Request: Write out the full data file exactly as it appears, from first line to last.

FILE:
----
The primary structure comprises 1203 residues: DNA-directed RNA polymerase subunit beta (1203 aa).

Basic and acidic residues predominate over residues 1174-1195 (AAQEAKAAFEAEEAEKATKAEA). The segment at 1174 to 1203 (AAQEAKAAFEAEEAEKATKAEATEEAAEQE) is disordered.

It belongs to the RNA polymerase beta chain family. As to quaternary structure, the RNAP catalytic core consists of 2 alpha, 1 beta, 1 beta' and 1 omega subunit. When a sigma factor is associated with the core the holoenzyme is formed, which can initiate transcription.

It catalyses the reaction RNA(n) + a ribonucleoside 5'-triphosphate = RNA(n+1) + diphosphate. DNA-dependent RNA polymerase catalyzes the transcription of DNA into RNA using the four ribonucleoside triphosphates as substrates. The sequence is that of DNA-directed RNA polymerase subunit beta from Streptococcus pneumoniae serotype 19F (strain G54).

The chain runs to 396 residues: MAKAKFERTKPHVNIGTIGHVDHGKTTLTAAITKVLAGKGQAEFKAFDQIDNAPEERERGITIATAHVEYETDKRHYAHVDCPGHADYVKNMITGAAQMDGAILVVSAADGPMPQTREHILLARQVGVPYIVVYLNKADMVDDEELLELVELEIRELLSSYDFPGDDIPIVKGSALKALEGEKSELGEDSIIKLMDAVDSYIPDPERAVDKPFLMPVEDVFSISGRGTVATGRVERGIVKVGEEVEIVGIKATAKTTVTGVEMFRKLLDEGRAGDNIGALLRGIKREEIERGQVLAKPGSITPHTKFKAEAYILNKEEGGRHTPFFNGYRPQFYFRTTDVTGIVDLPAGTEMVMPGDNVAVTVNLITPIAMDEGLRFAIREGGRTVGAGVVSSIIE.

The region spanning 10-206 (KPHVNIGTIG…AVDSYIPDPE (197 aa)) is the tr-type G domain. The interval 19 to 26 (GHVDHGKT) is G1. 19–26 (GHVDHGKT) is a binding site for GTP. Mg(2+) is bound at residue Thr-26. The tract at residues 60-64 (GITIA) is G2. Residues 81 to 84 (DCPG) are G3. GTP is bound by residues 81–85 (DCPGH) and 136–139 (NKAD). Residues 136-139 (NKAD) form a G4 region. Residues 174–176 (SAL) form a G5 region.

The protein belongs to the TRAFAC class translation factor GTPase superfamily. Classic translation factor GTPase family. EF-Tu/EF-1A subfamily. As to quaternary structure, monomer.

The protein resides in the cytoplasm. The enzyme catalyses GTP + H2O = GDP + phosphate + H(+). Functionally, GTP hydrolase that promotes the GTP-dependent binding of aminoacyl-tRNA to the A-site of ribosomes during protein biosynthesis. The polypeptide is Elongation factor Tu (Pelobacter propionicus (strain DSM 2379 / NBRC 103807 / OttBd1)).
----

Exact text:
The primary structure comprises 1203 residues: DNA-directed RNA polymerase subunit beta (1203 aa).

Basic and acidic residues predominate over residues 1174-1195 (AAQEAKAAFEAEEAEKATKAEA). The segment at 1174 to 1203 (AAQEAKAAFEAEEAEKATKAEATEEAAEQE) is disordered.

It belongs to the RNA polymerase beta chain family. As to quaternary structure, the RNAP catalytic core consists of 2 alpha, 1 beta, 1 beta' and 1 omega subunit. When a sigma factor is associated with the core the holoenzyme is formed, which can initiate transcription.

It catalyses the reaction RNA(n) + a ribonucleoside 5'-triphosphate = RNA(n+1) + diphosphate. DNA-dependent RNA polymerase catalyzes the transcription of DNA into RNA using the four ribonucleoside triphosphates as substrates. The sequence is that of DNA-directed RNA polymerase subunit beta from Streptococcus pneumoniae serotype 19F (strain G54).

The chain runs to 396 residues: MAKAKFERTKPHVNIGTIGHVDHGKTTLTAAITKVLAGKGQAEFKAFDQIDNAPEERERGITIATAHVEYETDKRHYAHVDCPGHADYVKNMITGAAQMDGAILVVSAADGPMPQTREHILLARQVGVPYIVVYLNKADMVDDEELLELVELEIRELLSSYDFPGDDIPIVKGSALKALEGEKSELGEDSIIKLMDAVDSYIPDPERAVDKPFLMPVEDVFSISGRGTVATGRVERGIVKVGEEVEIVGIKATAKTTVTGVEMFRKLLDEGRAGDNIGALLRGIKREEIERGQVLAKPGSITPHTKFKAEAYILNKEEGGRHTPFFNGYRPQFYFRTTDVTGIVDLPAGTEMVMPGDNVAVTVNLITPIAMDEGLRFAIREGGRTVGAGVVSSIIE.

The region spanning 10-206 (KPHVNIGTIG…AVDSYIPDPE (197 aa)) is the tr-type G domain. The interval 19 to 26 (GHVDHGKT) is G1. 19–26 (GHVDHGKT) is a binding site for GTP. Mg(2+) is bound at residue Thr-26. The tract at residues 60-64 (GITIA) is G2. Residues 81 to 84 (DCPG) are G3. GTP is bound by residues 81–85 (DCPGH) and 136–139 (NKAD). Residues 136-139 (NKAD) form a G4 region. Residues 174–176 (SAL) form a G5 region.

The protein belongs to the TRAFAC class translation factor GTPase superfamily. Classic translation factor GTPase family. EF-Tu/EF-1A subfamily. As to quaternary structure, monomer.

The protein resides in the cytoplasm. The enzyme catalyses GTP + H2O = GDP + phosphate + H(+). Functionally, GTP hydrolase that promotes the GTP-dependent binding of aminoacyl-tRNA to the A-site of ribosomes during protein biosynthesis. The polypeptide is Elongation factor Tu (Pelobacter propionicus (strain DSM 2379 / NBRC 103807 / OttBd1)).